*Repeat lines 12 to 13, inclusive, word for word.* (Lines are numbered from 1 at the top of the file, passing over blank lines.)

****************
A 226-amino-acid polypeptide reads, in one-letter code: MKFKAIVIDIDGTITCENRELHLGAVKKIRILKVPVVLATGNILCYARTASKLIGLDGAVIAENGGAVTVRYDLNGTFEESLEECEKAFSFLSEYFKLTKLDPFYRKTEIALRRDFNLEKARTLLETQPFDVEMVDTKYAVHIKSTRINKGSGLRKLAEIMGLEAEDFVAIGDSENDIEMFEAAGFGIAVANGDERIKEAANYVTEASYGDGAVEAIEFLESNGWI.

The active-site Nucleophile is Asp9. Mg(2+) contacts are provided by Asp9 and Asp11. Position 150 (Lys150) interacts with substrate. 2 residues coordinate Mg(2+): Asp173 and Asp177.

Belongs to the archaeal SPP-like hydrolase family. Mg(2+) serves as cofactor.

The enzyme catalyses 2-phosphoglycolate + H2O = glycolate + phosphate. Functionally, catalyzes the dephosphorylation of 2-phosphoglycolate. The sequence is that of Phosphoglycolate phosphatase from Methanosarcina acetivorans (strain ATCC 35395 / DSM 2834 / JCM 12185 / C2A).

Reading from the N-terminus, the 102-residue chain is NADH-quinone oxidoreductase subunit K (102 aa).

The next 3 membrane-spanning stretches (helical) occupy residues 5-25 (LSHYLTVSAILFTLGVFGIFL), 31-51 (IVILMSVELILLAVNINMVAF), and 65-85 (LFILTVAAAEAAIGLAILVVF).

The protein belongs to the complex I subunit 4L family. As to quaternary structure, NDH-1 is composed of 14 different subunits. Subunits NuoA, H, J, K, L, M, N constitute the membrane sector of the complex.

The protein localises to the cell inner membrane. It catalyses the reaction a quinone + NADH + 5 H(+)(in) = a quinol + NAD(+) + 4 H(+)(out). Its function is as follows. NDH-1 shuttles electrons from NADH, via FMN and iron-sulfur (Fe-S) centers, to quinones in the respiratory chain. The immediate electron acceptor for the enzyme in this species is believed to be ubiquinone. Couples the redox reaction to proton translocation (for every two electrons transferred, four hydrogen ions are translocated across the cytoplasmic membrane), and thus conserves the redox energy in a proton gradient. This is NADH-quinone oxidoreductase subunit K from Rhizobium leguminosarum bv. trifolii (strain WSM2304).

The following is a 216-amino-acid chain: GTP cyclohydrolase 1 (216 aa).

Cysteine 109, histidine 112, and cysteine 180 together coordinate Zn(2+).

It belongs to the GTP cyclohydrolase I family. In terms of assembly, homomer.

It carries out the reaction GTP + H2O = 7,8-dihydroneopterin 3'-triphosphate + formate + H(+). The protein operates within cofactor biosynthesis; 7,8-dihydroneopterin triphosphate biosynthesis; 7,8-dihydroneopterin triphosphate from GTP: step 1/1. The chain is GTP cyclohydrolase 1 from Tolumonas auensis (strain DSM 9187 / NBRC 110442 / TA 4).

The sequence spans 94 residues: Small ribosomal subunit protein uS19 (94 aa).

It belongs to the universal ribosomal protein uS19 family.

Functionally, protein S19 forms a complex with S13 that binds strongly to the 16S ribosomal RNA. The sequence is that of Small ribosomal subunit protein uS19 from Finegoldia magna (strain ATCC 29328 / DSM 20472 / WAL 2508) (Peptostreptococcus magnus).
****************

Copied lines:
It carries out the reaction GTP + H2O = 7,8-dihydroneopterin 3'-triphosphate + formate + H(+). The protein operates within cofactor biosynthesis; 7,8-dihydroneopterin triphosphate biosynthesis; 7,8-dihydroneopterin triphosphate from GTP: step 1/1. The chain is GTP cyclohydrolase 1 from Tolumonas auensis (strain DSM 9187 / NBRC 110442 / TA 4).

The sequence spans 94 residues: Small ribosomal subunit protein uS19 (94 aa).